I did get a chance to try a few restaurants during my recent trip through the Rhône Valley, and following are my brief notes. Some have been covered before, but deserve mentioning again.
After tasting through the complete lineup of wines from Michel Chapoutier and his associated labels today, I moved on to the wines of Ferraton Père & Fils.
I wrapped up my Rhône trip with what is usually my biggest day when I am in the region: a tasting at chez Michel Chapoutier, covering two vintages of not only the M. Chapoutier wines, but also the wines of Ferraton Père & Fils (I'll get to those later this week), owned by but operated separately from M. Chapoutier, as well as the wines of Pierre-Henri Morel, M. Chapoutier's director.
Coffee: check. A little more coffee: check. Time to taste …
M. Chapoutier director Pierre-Henri Morel presented the wines. Because the tasting included so many wines, I focused primarily on the tasting notes rather than additional commentary, so for additional background be sure to reference blog notes from previous visits, the most recent being May 2011.
Today was a white wine day, with stops at Château-Grillet and then Georges Vernay, two domaines where the Viognier grape reigns. I also tasted the latest efforts from Pierre-Jean Villa. Here are my notes.
Since my trips tend to be long—upwards of two weeks—I invariably have a weekend to fill on my schedule. But I don't take time off while I'm here, so I need to fill them with work, and not play. Sundays can be tough though, as many domaines are family-run and Sundays are sort of sacred in France. So, in recent years I've often taken the opportunity to use Sunday as a time to taste through verticals of wines or horizontals of vintages, with samples provided by the domaines. I keep working, and they get me out of their hair for a day.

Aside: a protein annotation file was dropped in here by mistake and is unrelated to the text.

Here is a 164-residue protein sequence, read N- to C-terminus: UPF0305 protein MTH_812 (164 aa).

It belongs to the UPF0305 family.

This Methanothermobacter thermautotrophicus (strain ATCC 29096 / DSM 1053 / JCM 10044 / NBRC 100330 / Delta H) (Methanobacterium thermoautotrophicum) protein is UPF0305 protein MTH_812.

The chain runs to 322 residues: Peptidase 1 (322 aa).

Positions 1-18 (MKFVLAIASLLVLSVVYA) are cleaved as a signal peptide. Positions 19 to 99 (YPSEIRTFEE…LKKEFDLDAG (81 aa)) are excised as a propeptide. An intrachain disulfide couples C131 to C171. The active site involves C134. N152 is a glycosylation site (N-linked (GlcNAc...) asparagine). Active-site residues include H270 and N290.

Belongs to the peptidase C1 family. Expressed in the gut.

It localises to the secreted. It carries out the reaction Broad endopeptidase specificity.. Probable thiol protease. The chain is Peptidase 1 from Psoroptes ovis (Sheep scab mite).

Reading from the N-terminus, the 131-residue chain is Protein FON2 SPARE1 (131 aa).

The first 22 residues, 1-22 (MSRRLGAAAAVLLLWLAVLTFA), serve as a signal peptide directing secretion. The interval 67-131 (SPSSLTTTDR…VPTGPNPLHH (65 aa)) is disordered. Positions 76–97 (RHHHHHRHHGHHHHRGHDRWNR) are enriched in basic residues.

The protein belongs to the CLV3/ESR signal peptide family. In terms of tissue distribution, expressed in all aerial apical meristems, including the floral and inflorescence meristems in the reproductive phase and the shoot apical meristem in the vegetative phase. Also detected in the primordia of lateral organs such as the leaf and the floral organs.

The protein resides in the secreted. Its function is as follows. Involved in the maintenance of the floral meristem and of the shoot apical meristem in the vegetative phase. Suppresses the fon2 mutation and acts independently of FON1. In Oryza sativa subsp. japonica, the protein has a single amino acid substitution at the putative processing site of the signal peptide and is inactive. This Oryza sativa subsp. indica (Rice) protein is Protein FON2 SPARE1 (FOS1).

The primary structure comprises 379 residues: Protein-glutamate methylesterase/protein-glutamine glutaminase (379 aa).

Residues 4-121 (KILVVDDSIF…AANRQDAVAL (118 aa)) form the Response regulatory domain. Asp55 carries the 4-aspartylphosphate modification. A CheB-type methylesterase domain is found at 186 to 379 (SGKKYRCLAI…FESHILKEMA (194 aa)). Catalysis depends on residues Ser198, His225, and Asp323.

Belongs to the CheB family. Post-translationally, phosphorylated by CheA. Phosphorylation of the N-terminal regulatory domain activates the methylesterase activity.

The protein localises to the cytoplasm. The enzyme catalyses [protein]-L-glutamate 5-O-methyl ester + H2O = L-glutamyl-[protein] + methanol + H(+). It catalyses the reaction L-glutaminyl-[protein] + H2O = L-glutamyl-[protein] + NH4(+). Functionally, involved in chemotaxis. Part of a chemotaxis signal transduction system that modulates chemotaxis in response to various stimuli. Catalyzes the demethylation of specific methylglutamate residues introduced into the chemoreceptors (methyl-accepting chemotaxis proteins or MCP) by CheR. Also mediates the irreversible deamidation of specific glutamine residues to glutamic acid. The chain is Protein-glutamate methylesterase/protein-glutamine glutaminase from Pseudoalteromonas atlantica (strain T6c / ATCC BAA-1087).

On this quiet Sunday, I was particularly grateful for the the opportunity to taste through 20 vintages of Hermitage from Jean-Louis Chave, a complete set from 2009 back to 1990. But a quiet Sunday turned into a family affair. For the tasting, I was joined not only by Jean-Louis Chave, but his father, Gérard, and Jean-Louis' wife, Erin, as well as Chave's cellar hands and vineyard manager. Jean-Louis admitted he had never opened 20 vintages of his wine for a single tasting before, so he wanted to share the experience with his team.
Cornas and Côte-Rôtie: same grape, same region, but two totally different wines. Cornas is all about controlled rusticity, with olive, bramble and chalk notes that need to be massaged into a core of fruit. Few producers manage to do it well, but at its best, it's arguably the Northern Rhône's most distinctive wine.
In Côte-Rôtie, it's about controlling amplitude of fruit to find balance. Letting the sanguine and mineral notes edge out from a ripe blackberry and plum core, as well as a sometimes-exuberant new oak élevage employed by a few vignerons, is key.
Put the two together, and Cornas and Côte-Rôtie are the yin and yang of Northern Rhône Syrah. Today I visited A. Clape and Stéphane Ogier.